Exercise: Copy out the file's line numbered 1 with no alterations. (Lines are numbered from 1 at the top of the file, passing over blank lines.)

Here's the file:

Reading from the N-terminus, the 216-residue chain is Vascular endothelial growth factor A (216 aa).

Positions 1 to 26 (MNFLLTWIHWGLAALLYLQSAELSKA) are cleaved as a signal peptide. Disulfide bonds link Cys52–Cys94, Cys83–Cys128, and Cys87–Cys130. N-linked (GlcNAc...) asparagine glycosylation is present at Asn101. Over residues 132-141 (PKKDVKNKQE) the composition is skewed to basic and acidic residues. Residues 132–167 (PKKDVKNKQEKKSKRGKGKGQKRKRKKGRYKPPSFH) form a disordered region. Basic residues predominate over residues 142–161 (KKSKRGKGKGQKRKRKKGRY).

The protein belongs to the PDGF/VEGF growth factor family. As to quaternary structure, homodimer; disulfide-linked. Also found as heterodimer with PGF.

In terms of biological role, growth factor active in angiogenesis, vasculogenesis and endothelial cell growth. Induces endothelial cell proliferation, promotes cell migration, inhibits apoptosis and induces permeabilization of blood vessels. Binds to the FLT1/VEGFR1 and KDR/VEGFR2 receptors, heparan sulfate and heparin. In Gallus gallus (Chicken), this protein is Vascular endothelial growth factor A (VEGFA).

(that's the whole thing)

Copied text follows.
Reading from the N-terminus, the 216-residue chain is Vascular endothelial growth factor A (216 aa).